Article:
The wreck of a World War One German submarine is gradually resurfacing on a beach in northern France after decades of being buried in the sand.
Shifting sand off Wissant, near Calais, is exposing the remains of the UC-61 which was stranded there in July 1917.
The crew flooded the vessel and abandoned it and by the 1930s the submarine had largely been buried.
It is now becoming a tourist attraction again, although the local mayor warns it may only be a fleeting visit.
Since December, two sections of the submarine have been visible at low tide about 330ft (100m) from the dunes.
"The wreck is visible briefly every two to three years, depending on the tides and the wind that leads to sand movements, but a good gust of wind and the wreck will disappear again," said Mayor of Wissant Bernard Bracq.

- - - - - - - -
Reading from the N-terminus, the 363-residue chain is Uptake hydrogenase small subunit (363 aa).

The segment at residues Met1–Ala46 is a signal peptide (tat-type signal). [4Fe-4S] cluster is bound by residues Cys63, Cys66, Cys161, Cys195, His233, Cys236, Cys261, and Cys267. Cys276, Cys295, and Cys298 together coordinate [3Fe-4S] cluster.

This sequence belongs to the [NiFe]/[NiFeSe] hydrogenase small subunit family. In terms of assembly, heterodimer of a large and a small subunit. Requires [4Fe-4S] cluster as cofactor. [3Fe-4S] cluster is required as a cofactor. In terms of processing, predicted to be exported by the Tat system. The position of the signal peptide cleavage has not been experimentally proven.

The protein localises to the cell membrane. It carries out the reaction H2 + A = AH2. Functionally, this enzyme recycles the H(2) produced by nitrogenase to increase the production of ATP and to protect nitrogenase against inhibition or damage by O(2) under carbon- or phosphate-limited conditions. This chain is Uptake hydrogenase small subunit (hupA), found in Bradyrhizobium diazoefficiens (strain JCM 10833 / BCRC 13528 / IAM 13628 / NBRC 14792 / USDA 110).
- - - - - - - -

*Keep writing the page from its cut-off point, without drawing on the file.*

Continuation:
However, local tour guide Vincent Schmitt believes the winds and tides could lead to even more of the UC-61 being exposed.
"All the residents of Wissant knew there was a submarine here, but the wreck is mostly silted and therefore invisible," he said.
"Pieces reappear from time to time, but this is the first time we discover so much."
German submarines, known as U-boats, targeted Allied shipping during World War One, sinking hundreds of vessels.
Historians say the UC-61 was credited with sinking at least 11 ships, either by laying mines or by firing torpedoes.
On its last journey, the submarine had left Zeebrugge in Belgium and was heading to Boulogne-sur-Mer and Le Havre to lay mines when it ran aground.
The 26 crewmen surrendered to French authorities.